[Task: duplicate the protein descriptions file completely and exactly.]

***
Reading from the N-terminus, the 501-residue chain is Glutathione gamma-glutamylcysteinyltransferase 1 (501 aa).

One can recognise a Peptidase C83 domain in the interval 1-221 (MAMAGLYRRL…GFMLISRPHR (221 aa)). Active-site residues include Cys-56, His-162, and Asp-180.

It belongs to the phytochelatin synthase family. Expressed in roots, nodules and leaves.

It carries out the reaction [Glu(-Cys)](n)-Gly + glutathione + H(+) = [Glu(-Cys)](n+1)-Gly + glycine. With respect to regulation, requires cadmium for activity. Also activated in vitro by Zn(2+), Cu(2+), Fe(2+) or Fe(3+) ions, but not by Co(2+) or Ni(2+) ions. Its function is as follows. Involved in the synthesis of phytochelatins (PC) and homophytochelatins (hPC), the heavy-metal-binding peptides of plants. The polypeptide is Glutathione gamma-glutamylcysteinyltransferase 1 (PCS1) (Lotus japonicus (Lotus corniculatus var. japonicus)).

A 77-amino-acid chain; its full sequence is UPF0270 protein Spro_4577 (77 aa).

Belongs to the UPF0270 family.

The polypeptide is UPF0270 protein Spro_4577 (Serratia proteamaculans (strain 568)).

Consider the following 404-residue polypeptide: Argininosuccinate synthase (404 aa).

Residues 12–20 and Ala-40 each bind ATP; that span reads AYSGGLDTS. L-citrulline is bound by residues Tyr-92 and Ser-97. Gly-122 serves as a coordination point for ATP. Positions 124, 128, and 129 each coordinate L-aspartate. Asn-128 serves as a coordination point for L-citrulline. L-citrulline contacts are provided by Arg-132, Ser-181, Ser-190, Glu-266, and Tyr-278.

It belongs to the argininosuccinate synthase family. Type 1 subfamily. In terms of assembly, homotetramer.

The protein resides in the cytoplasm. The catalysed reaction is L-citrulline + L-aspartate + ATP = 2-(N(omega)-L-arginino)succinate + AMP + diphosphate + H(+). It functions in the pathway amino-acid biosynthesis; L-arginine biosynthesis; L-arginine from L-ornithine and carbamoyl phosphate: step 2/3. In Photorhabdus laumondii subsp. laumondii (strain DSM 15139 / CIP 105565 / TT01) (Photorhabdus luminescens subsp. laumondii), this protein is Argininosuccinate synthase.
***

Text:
Reading from the N-terminus, the 501-residue chain is Glutathione gamma-glutamylcysteinyltransferase 1 (501 aa).

One can recognise a Peptidase C83 domain in the interval 1-221 (MAMAGLYRRL…GFMLISRPHR (221 aa)). Active-site residues include Cys-56, His-162, and Asp-180.

It belongs to the phytochelatin synthase family. Expressed in roots, nodules and leaves.

It carries out the reaction [Glu(-Cys)](n)-Gly + glutathione + H(+) = [Glu(-Cys)](n+1)-Gly + glycine. With respect to regulation, requires cadmium for activity. Also activated in vitro by Zn(2+), Cu(2+), Fe(2+) or Fe(3+) ions, but not by Co(2+) or Ni(2+) ions. Its function is as follows. Involved in the synthesis of phytochelatins (PC) and homophytochelatins (hPC), the heavy-metal-binding peptides of plants. The polypeptide is Glutathione gamma-glutamylcysteinyltransferase 1 (PCS1) (Lotus japonicus (Lotus corniculatus var. japonicus)).

A 77-amino-acid chain; its full sequence is UPF0270 protein Spro_4577 (77 aa).

Belongs to the UPF0270 family.

The polypeptide is UPF0270 protein Spro_4577 (Serratia proteamaculans (strain 568)).

Consider the following 404-residue polypeptide: Argininosuccinate synthase (404 aa).

Residues 12–20 and Ala-40 each bind ATP; that span reads AYSGGLDTS. L-citrulline is bound by residues Tyr-92 and Ser-97. Gly-122 serves as a coordination point for ATP. Positions 124, 128, and 129 each coordinate L-aspartate. Asn-128 serves as a coordination point for L-citrulline. L-citrulline contacts are provided by Arg-132, Ser-181, Ser-190, Glu-266, and Tyr-278.

It belongs to the argininosuccinate synthase family. Type 1 subfamily. In terms of assembly, homotetramer.

The protein resides in the cytoplasm. The catalysed reaction is L-citrulline + L-aspartate + ATP = 2-(N(omega)-L-arginino)succinate + AMP + diphosphate + H(+). It functions in the pathway amino-acid biosynthesis; L-arginine biosynthesis; L-arginine from L-ornithine and carbamoyl phosphate: step 2/3. In Photorhabdus laumondii subsp. laumondii (strain DSM 15139 / CIP 105565 / TT01) (Photorhabdus luminescens subsp. laumondii), this protein is Argininosuccinate synthase.